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Last few months I started to lecture myself on social choice, arrow's theorem and related results.

After reading about the seminal results, I asked myself about what happens with partial order preferences, the answer is in the paper of Pini et al.: Aggregating partially ordered preferences: impossibility and possibility results. Then, I wondered if it is possible of finding a characterization of admissible social choice functions. And again someone did it (Complete Characterization of Functions Satisfying the Conditions of Arrow’s Theorem by Mossel and Tamuz). I won't give a full list, but any of the problems related to social choice I can think of where all solved in the last 5 years :(

So, do you know if there exists a survey on what was done recently in the field and what was not done?

Another question is: are you aware of complexity and social choice related problems (for instance the complexity of finding the largest subset of users that are compatible for at least one social choice function, or this kind of question).

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Your question is very well timed, because the most recent issue of the CACM has an article that does exactly this: http://cacm.acm.org/magazines/2010/11/100640-using-complexity-to-protect-elections/fulltext

In brief, there's a lot of work by Conitzer, Tovey and others on the actual hardness, both worst-case and under distributional assumptions, of cracking voting mechanisms that are in principle breakable via Arrow's theorem.

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    $\begingroup$ I am accepting this one because it is the most upvoted, but all answers have been of interest for me. Thank you all! $\endgroup$ – Sylvain Peyronnet Nov 5 '10 at 16:43
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There are many complexity issues that are related to many of the topics that come up in what has come to be called social choice theory. These include the complexity of deciding who is the winner when a particular method is used to amalgamate the ballots of a certain type into a choice for society. There are also complexity issues involved in trying find a way to vote strategically (rather than using one's true preferences) when information may be available about other voter's preferences when a particular method is being used in the hopes of getting a better outcome for a particular person or a group of people. Complexity also comes up in designing "safe" on line voting systems.

These is a huge literature about social choice but some good books to get started for those interested would be:

Donald Saari, Decisions and Elections, Cambridge U. Press, 2001.

Donald Saari, Disposing Dictators, Demystifying Voting Paradoxes, Cambridge U. Press, 2008.

Alan Taylor, Social Choice and the Mathematics of Manipulation, Cambridge U. Press, 2005.

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There have been many recent developments on the computational aspects of social choice. The following website gives many pointers to the relevant literature:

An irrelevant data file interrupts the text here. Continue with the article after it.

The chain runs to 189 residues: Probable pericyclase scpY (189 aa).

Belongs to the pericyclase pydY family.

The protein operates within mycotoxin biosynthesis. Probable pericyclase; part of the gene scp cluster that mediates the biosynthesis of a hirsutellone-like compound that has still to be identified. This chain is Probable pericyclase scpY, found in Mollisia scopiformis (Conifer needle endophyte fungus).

http://www.illc.uva.nl/COMSOC/

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Arrow's theorem is a classical theorem. Finding an open problem is not easy for social choice theorists (or at least for me), either.

My general advice to students studying economics is: "stay way from the theorem, unless you can relate your contribution to some recent ideas (e.g., axioms that has been proposed recently, solutions that has been studied a bit, and behavioral assumptions in fashion). Try to find a problem unrelated to Arrow's theorem. There are many such problems even within social choice theory." Only after you have a general idea what sort of problem you want to pursue, check the Handbook of Social Choice and Welfare.

Computational issues could be one of such "recent" ideas. Though the investigation of complexity (of the rules or of manipulation or of the solution, etc.) is the main concern for computer scientists (as suggested by others), there do exit papers (such as Mihara, 1997, Arrow's Theorem and Turing Computability, Economic Theory 10:257-276) that studies the (fundamental?) problem of computability within Arrow's framework. ;-)

Let me comment on the two problems you suggested.

  1. I'm not sure if social choice theorists neglected to consider partial orders. If they did, they did so probably because "partiality" can be expressed by strict preferences (as we do in Kumabe and Mihara, Preference aggregation theory without acyclicity: The core without majority dissatisfaction, Games and Economic Behavior, in press). (In that case, better forget the weak preference R or define it differently [so it will not become complete]: By defining xRy [x is weakly preferred to y] iff not yPx [not y is preferred to x], we have P is asymmetric iff R is complete!)

  2. Some authors are not, but I guess most social choice theorists are careful enough not to claim that any dictatorial social welfare function satisfy IIA. For example, I say (Mihara, 1997) that within the social welfare functions satisfying IIA, a rule is dictatorial iff it satisfies a certain condition. So they knew the problem was open, but were probably not interested in further classifying dictatorial functions. (Maybe Mossel and Tamuz can comment on Armstrong's errata cited by Mihara. It identifies a sequence of dictators or ultrafilters.) This suggests another research strategy (which I cannot recommend): try to find a problem that was uninteresting to social choice theorists.

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